Total Aircraft  139   Total loads dropped 756,966 lbs 343,350 kg  

 

Further Reading:

  • Operation Manna/Chowhound : the allied food droppings April/May 1945 / Hans Onderwater, Romen Luchtvaart, Unieboek, c 1985.
  • AWM64 1/295 Operations Record Book No 460 Squadron RAAF January 1944 to October 1945
  • The Hunger Winter: Occupied Holland 1944-1945 / Henri van der Zee, University of Nebraska Press, 1998

Comments

Also for further reading, there is the book, "The Flying Grocer" by Rupert Guinness published in 2007 by Random House. This provides an account of a connection formed by an airman and one of the recipients of the food drop.

I enjoyed the information regarding 'operation manna'.and 460 RAAF squadron. My only disappointment was the lack of any detail regarding what type of food was dropped. I imagine deprivations in the UK were still pretty high in May 1945 and that cooking facilities in the occupied Netherlands at the time (including energy to heat stoves etc) may well have been available in only limited numbers...so were 'army dog- biscuits' dropped, tinned food and lollies for children? It staggers me that in the stupidity of war, humanity can still reign supreme...... congratulations to negotiators on both sides of the channel. Ironically a friend of mine was still sending food hampers to the UK in the middle nineteen eighties from Australia including the much sought after 'legs of lamb and sides of beef.'

DEAR SIRS,MY FATHER WHO IS NOW 86 WAS A 115 SQN QUALIFIED PILOT OPERATING ON LANCASTERS AS AN FLT ENGINEER.HE TOOK PART ON OPERATION MANNA FOOD DROPS ON APRIL 30TH TO ROTTERDAM,MAY 2ND AND AND 7TH TO THE HAGUE,HE WAS FLYING FROM RAF WITCHFORD IN CAMBRIDGESHIRE,ENGLAND.115 SQN DEVELOPED THE PANNIRES THAT WERE TESTED AT RAF WITCHFORD FOR THEIR SUITERBILITY.MY FATHER NAME IS JOHN EDWARD MILNER,KNOWN AS JACK.HE REMEMBERS AFTER MANY OPS TO GERMANY,HAVING TO TRUST THAT THE GERMANS WOULD AGREE NOT TO FIRE ON THEM AS THEY FLEW LOW TO DROP THE FOOD.IF ANY ONE REMEMBERS HIM PLEASE GET IN CONTACT WITH MYSELF,THANKING YOU GEOFF MILNER 01403-241238

my father harold a. pender was with 460sqn and is listed with the photo of the sqn.in front of the hangar.wonderful to be able to see that he was able to help so many people .thank you very much ainslie gates

Hi Garry, the foods dropped were generally dried or tinned foods, such as dried egg, beans and milk powder, tinned meats, cheeses, and other products - the photograph on the collection database SUK14311 (also show above) illustrates the size of an average load and its contents. Chocolate was included in the official parcels, but some airmen also dropped their own small parcels made up of items from their rations - usually including sweets or cigarettes.

Hi Ainslie, my grandfather flew with 460 Squadron, which is where my interest in Operation Manna developed as he flew in four Manna missions. He is also in that large photograph in front of the hangar.

Hi Tony, thanks for mentioning the Guiness book. It's one I have not had a chance to read yet.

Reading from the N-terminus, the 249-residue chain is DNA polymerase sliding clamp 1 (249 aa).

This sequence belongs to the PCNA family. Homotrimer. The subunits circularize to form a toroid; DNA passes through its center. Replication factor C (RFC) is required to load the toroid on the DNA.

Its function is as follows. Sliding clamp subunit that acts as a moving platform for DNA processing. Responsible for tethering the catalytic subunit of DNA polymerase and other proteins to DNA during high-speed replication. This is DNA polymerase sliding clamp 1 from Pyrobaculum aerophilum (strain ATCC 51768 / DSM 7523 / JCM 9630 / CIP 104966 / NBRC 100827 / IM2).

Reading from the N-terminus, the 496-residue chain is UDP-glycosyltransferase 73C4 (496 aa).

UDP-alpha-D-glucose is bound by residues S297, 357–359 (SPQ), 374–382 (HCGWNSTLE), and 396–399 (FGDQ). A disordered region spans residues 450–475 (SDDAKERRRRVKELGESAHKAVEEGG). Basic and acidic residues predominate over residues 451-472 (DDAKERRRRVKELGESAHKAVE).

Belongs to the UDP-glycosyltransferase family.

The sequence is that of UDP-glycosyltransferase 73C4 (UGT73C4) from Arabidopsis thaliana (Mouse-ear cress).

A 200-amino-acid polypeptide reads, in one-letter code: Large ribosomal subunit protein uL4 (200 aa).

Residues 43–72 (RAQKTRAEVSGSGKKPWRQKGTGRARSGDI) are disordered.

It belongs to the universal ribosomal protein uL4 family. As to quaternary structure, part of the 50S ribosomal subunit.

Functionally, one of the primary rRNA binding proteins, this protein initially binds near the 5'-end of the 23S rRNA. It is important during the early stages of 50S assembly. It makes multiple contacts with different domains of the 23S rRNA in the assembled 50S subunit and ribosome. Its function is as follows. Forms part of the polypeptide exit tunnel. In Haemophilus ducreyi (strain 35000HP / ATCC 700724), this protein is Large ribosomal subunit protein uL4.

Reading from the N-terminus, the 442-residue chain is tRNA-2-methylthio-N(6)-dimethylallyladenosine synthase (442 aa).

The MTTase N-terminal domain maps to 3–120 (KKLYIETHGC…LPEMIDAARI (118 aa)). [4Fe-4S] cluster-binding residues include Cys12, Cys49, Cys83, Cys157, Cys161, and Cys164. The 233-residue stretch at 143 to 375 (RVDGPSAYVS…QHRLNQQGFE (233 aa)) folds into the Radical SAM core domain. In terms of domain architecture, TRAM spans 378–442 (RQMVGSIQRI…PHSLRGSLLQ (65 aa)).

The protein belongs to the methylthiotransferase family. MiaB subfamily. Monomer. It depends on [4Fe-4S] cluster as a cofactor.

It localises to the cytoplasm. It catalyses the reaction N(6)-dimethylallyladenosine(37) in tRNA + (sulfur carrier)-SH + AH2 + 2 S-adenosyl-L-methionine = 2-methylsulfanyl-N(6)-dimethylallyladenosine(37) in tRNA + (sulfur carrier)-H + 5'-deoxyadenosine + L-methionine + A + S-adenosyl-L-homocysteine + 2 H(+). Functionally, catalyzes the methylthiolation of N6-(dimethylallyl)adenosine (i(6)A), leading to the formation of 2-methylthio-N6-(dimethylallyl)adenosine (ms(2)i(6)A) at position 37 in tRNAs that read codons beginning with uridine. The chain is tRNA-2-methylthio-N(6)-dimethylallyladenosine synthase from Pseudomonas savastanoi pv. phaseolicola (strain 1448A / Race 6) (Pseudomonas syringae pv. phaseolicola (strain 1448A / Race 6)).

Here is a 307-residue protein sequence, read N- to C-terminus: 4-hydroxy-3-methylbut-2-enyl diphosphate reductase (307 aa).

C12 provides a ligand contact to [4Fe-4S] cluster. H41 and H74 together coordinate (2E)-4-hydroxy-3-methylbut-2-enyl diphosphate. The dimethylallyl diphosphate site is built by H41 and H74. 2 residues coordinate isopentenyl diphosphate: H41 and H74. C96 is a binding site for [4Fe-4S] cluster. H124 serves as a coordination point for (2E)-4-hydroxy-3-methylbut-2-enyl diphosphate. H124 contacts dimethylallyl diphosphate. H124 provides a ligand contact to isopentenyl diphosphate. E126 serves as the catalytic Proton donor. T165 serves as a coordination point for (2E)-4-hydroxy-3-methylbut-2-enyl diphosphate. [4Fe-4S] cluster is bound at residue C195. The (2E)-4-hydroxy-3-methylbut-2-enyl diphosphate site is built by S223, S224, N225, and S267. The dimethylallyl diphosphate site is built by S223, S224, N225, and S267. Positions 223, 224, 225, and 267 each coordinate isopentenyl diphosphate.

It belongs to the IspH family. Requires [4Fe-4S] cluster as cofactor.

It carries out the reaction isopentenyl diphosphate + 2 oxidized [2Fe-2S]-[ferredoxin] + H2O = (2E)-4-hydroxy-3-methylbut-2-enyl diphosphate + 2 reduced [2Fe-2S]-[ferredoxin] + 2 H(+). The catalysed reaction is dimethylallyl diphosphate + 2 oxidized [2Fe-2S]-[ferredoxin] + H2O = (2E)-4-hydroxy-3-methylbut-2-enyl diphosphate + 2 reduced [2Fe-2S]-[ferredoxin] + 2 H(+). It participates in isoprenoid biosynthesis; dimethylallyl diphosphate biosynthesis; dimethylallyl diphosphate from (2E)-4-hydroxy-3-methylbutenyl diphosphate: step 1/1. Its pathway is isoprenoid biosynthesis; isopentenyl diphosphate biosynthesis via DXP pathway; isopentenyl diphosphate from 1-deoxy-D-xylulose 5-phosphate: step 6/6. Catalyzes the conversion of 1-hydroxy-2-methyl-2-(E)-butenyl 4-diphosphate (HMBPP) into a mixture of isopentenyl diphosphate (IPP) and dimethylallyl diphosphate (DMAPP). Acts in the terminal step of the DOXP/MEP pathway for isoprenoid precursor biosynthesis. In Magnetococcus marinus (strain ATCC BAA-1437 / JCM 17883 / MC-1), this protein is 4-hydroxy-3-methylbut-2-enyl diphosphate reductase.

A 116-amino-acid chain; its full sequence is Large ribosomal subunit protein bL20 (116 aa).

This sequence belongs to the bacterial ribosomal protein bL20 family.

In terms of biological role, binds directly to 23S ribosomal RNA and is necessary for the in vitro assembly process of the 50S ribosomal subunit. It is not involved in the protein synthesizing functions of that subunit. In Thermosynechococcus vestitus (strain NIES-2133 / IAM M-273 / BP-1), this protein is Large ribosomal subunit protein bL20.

hello di ,i think it is amazing that after all this time we can learn that there was something else to the war that made sense.my dad passed away in 2001 but his efforts will not be forgotten.ainslie

Hi Anyone who wants to find out stuff about particular squadrons might try www.rafcommands.com/forum as they have lots of threads about them. Also there is a list of Sqn Assns at http://www.associations.rafinfo.org.uk/ I would like to thank all Australian Air/groundcrew and their families whatever era of the war for what they gave and kept on giving during the war. Dee

Can anyone tell me if the F/O R. R. Lewis to whom the Delfte plaque was given was RAF or RAAF?

Dear Dianne or any contributor, As secretary of the Mildenhall Register, I have been asked by a number of members about obtaining the medal commemorating Operation Manna. Can anybody tell me how it was obtained and where to apply. You may reply to my e-mail: - geoff.reynolds1@hotmail.co.uk Many thanks Geoff Reynolds Secretary Mildenhall Register

Hi David, R R Lewis served with 460 Squadron RAAF. Cheers Di

I have responded to Mr Reynolds directly, but in case anyone else is interested in the medallion I thought I would also post a message here. Unfortunately I do not think the medallion is available from the manufacturer, although some may appear in the secondary market. I believe it was made in the Netherlands for the 40th anniversary in 1985 but do not know who manufactured it. There are some references to this medallion online, including one website that says it was presented to Operation Manna veterans visiting the Netherlands for the commemorations in 1985. If anyone does have information about the production and issuing of the medallion, please post a message here. Thanks Di

My father flew these missions with 153sqdn based at Scampton. My post on his sqdns experiences of operation manna including photos and a short homemade dutch film of food drops can be seen here. http://crivensjingsandhelpmaboab.blogspot.com/2010/04/153-sqn-29th-april-1945-operation-manna.html